Chapleton of the Beef Shorthorn Society’s most renowned herds during the last century has restocked, rebuilt and reinstated its position within the space of a decade. We meet Donald Biggar who shares the journey.
Beef Shorthorn is a good place to be, says Donald Biggar. Why? “If we want a more economic, easily managed suckler cow with better temperament and enough milk, then one carrying Beef Shorthorn blood will keep you. You won’t have to keep her,” he says. “She will in fact help to mitigate the issues that can be found in suckler herds which are costing too much to maintain and are ultimately contributing to the continual shrinkage of the GB herd. And in future, post CAP Reform it will be those herds who can contain their maintenance costs who are most likely to survive.”
Beef Shorthorn now comes with an additional bonus, he adds. “Not only does the breed offer a best combination of maternal traits, along comes a premium for the steers for eating quality which indicates this breed has a great deal to offer to the beef industry.” The breed has been proven functional for more than 70 years on the family’s low maintenance Kirkcudbrightshire unit where 90% of the spring calving herd comprising both pedigree and commercial cattle calve within nine weeks, all heifers calve at two years, and the average life span is eight calf crops.
“Developing a suckler herd is a long term project, however introducing Beef Shorthorn is in investment offering the advantage of being able to retain the heifers which provide much sought after maternal characteristics, while the steers are now achieving a bonus.”
Donald Biggar had the privilege of following two stalwart generations of cattle breeders, however it was Prof Jan Bonsma, the world renowned South African animal scientist, who confirmed to him ‘what good stockmen already know’.
“I was very influenced by his work while in my twenties. Bonsma claimed it was the smart cattle breeder who could look at an animal, determine its reproductive history and its actual breeding value. Furthermore, in order to produce end-products with value, then he believed beef producers must breed environment adapted, fertile, functional and efficient feed conversion animals. His dictum was ‘man must measure’.
“Consequently, selection at Chapelton is based on three basic criteria: soundness of structure, functional efficiency and performance recording data. We don’t necessarily buy the smartest bull but the one that will do the job for us and breed good daughters. We always sift his through dam and females siblings to determine their consistency of quality.”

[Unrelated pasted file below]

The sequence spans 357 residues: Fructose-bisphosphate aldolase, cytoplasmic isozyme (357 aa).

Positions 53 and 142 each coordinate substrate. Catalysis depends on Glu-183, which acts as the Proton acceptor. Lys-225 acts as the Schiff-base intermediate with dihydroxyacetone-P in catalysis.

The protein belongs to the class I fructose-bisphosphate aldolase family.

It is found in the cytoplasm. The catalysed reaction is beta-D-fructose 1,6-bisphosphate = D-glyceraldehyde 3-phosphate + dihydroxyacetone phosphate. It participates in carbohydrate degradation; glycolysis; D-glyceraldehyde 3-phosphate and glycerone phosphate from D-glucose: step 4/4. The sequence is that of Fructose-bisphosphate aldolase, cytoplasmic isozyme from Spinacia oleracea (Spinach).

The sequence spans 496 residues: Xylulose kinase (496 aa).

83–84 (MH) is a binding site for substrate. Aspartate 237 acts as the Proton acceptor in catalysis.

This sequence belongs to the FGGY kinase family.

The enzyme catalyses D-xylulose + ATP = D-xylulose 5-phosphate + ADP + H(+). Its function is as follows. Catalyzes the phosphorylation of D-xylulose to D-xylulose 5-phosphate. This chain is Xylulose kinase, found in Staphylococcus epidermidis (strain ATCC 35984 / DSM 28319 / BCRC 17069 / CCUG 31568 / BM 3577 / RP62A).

While eye remains uppermost, it is supplemented with knowledge of the animal’s background - a personal version of a performance data sheet, along with the data itself - Breedplan performance recording. “We’ve been recording since the 1980s, it’s another tool in the box. Something that introduces knowledge has to be useful and recorded data improves with accuracy over the years, however there are so many other traits to consider which remain unrecorded such as soundness of structure, temperament, fertility and feet. Consequently, I would never make a decision on performance recording alone.
Chapelton is undoubtedly achieving success, which to Donald means trading breeding animals on farm and at Stirling, if it is to repeat buyers, then that’s a bonus. First and foremost it’s selling the cream of the crop to fellow breeders, followed by bulls to commercial producers, and surplus females. The herd has also achieved the health status required for export and is currently finding markets for females in Austria and Germany.
Chapelton comprised 70 breeding cows in 2001 and it was within the breed’s top 10% of performance recorded herds. FMD was found on the edge of the farm and the entire herd had to be subsequently culled. “A very strange silence followed us around the farm,” says Donald.
There was never any hesitation about restocking. “We were determined to get up and running as soon as possible. We had the strongest emotional attachment to the breed which was already in resurrengence, and we also recognised here was a one off opportunity to introduce some genetic diversity.”